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Project Zero, the rehabilitation of Andray Blatche, going well for Brooklyn Nets


Project Zero is going well. The rehabilitation of Andray Blatche's career. It's been underway for only a few weeks and the Nets can barely restrain themselves. And make no mistake about it. This is Avery Johnson's project. The coach's comment to Bruce Beck that Blatche could "one of the steals of free agency" is just the latest. Both publicly and privately, team officials led by the coach have praised Blatche for his effort as well as his skills.

As one league source said after talking to the Nets basketball people, "They are all raving about him ... They're very excited." Johnson is leading the cheers. He took the chance, quite likely encouraged by his success rate with rehabilitation projects.

Blatche has taken a well-worn path back to grace, starting with an apology, then an admission that he needed someone to help him (in this case, John Lucas) and a promise that he would blow a second chance, telling a trusted reporter that he would play anywhere, even the D-League, to get back to basketball. When seeking redemption, a dose of humility never hurts.

The final piece is, as always, finding that one person who's willing to take a chance that he's changed. That person was Johnson, who quietly revels in his ability to help turn around careers. He did it in Dallas and performed a similar mission last year with the Nets. When no other coach or team would take a chance on Gerald Green, he did. According to those close to Johnson, he was prouder of how he helped Green get back in the league than almost anything else last year. Too bad, the Nets couldn't make that work long term.

Reports from inside the PNY Center see another Johnson rehab underway. In his public statements, Johnson has been nothing but encouraging from day one. "No concern whatsoever," he said early on when asked about Blatche’s previous missteps. "I told him this when we met for the first time: It's a clean slate"

Johnson recommended Billy King sign the 6'11" Blatche after working him out in Houston, following the same script he used with Green. While noting that Blatche has a "clean slate," he also said the Nets would work him in slowly, telling reporters, "With him, we don’t want to give him unrealistic goals. But we want to give him every opportunity to succeed and I think he’s really going to provide depth for us at the center and power forward position.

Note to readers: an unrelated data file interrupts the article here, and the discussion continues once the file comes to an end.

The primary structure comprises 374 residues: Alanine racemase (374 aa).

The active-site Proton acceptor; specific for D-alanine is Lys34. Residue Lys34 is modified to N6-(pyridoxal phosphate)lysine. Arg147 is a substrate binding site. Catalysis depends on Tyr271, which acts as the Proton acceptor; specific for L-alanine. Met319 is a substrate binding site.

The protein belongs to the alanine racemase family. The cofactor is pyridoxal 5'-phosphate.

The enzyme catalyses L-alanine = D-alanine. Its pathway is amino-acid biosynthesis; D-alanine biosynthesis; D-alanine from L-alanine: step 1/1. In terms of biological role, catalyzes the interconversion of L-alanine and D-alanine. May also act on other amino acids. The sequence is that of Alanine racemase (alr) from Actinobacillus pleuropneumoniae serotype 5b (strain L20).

"He has pretty much a program that I have him on specifically, physically. There's some things mentally that we've talked about. Basketball on the court, off the court. He has his program. Keep me happy and then he'll be fine."

Johnson entrusted Blatche to Mario Elie, his tough-as-nails assistant. He offered public encouragement and a bit of praise. As camp began, Johnson said. "The kid has been terrific. He lost weight. He’s in phenomenal shape. And the feedback I’ve been getting from a lot of the guys (during voluntary workouts) when he’s on the floor he’s running the court well, he’s got good hands. He can shoot the ball well."

Now, the coach is basically unrestrained. Following Friday's scrimmage, Johnson cryptically told beat writers, "Brook Lopez needs to come out everyday for practice because Blatche thinks a lot of himself." Others inside said that indeed Blatche had played well on both ends of the court against Lopez. Now, Johnson is saying he "could be one of the steals of free agency." Heady stuff, considering the Nets haven't even yet committed to guaranteeing Blatche's $1 million salary after taking on a third of a BILLION dollars in contracts this summer.

His teammates have also volunteered their praise, particularly the team's two oldest and most experienced players, Jerry Stackhouse and Keith Bogans. Stackhouse told a Knick fan blog, "This guy can do it all. He can stand out...he played the five, he's big enough to play the five. There's not a five in the league who can guard him. You know what I'm saying? He has perimeter skills. He can put the ball on the floor and he can pretty much get his shot off when he wants to. His commitment has to be on the defensive end. and trying to understand the team concept, the team defense."

Bogans was a bit more economical in comments to HoopsWorld but no less encouraging. "Blatche is impressive," Bogans said. "That’s all I’m going to say right now. From the time he walked into the gym, I’ve been impressed with him."

Blatche has expressed gratitude and promised to perform at a level commensurate with his talents, tweeting last week, "I love my team and coaching staff so happy I came here."

The question of course is can it be sustained. Blatche has always shown flashes of what he could be, of the talent he's wasted. In 2010-11, he finished another lost Wizards season in a rush, averaging 23.6 points, 10.3 rebounds and 1.8 blocks over the last month of the season. The games were meaningless, but it gave Washington the confidence that the then 24-year-old could be not just a solid performer but a star. He didn't even play last April, given the month off because of "conditioning issues." Then, he was amnestied.

Those who have questioned Blatche's commitment in the past will be hard to convince. The litany of immaturity and missteps is too long. For Blatche, the first opportunity to change their minds will come a week from today, when the Nets walk onto the court at Barclays Center for the very first time. The game will be against the Wizards.